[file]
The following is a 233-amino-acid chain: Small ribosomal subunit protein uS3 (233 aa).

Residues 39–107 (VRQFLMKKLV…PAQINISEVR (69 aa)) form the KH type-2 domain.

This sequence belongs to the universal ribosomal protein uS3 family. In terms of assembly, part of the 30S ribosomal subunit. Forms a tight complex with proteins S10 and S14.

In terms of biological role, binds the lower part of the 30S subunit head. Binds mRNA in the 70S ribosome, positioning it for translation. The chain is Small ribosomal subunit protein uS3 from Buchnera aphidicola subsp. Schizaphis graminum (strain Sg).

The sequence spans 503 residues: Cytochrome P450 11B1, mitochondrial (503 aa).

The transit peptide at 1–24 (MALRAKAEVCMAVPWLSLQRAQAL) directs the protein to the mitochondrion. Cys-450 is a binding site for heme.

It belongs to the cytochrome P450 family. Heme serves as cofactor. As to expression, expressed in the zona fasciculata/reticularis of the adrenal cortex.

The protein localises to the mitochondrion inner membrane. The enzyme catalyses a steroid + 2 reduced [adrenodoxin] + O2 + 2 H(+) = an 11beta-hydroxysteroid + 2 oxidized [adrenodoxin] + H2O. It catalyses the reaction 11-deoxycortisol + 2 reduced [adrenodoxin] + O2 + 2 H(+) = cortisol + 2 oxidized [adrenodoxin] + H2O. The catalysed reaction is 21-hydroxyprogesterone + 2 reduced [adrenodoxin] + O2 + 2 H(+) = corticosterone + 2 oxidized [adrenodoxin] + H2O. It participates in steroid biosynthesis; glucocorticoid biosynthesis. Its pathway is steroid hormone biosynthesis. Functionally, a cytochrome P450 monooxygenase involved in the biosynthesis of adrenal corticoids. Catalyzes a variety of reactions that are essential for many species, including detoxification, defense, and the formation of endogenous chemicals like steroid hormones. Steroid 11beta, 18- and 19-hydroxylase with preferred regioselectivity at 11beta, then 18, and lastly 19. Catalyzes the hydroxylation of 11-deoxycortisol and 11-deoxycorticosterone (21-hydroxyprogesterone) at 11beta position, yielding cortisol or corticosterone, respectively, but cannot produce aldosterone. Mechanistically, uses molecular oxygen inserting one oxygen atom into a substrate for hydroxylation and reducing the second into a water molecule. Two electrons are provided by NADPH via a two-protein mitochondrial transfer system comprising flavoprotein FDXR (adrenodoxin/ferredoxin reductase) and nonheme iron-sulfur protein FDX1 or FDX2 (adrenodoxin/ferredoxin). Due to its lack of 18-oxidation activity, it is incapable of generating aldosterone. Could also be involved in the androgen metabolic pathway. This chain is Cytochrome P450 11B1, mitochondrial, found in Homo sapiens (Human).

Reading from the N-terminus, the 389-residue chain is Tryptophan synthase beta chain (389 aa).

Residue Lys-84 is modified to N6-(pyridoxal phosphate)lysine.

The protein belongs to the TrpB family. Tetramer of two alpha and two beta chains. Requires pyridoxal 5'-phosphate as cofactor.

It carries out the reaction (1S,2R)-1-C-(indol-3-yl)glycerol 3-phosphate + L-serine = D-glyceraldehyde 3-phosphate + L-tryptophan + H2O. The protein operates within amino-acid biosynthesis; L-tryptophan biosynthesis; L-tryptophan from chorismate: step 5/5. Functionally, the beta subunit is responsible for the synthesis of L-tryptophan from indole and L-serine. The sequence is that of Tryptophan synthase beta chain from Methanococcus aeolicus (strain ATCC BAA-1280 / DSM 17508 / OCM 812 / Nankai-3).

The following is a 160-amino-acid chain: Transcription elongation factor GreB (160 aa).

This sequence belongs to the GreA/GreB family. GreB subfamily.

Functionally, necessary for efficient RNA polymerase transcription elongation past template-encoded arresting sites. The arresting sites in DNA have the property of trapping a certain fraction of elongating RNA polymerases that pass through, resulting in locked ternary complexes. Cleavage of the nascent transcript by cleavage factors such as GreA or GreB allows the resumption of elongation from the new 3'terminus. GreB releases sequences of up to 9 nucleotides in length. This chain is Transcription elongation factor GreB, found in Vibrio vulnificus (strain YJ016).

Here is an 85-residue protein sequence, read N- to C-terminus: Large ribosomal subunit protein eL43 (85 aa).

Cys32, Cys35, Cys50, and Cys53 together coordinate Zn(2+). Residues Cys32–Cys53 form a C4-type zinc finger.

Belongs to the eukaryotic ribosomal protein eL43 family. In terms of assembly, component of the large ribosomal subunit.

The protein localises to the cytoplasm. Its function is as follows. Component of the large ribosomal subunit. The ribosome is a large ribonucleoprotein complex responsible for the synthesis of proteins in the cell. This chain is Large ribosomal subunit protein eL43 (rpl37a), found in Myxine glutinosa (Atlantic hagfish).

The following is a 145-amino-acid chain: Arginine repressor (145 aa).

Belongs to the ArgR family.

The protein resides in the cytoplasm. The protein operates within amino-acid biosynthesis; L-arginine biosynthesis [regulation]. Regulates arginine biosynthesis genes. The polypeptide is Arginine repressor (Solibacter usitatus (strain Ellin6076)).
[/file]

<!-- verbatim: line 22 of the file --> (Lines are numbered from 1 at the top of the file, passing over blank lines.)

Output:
The protein resides in the cytoplasm. The protein operates within amino-acid biosynthesis; L-arginine biosynthesis [regulation]. Regulates arginine biosynthesis genes. The polypeptide is Arginine repressor (Solibacter usitatus (strain Ellin6076)).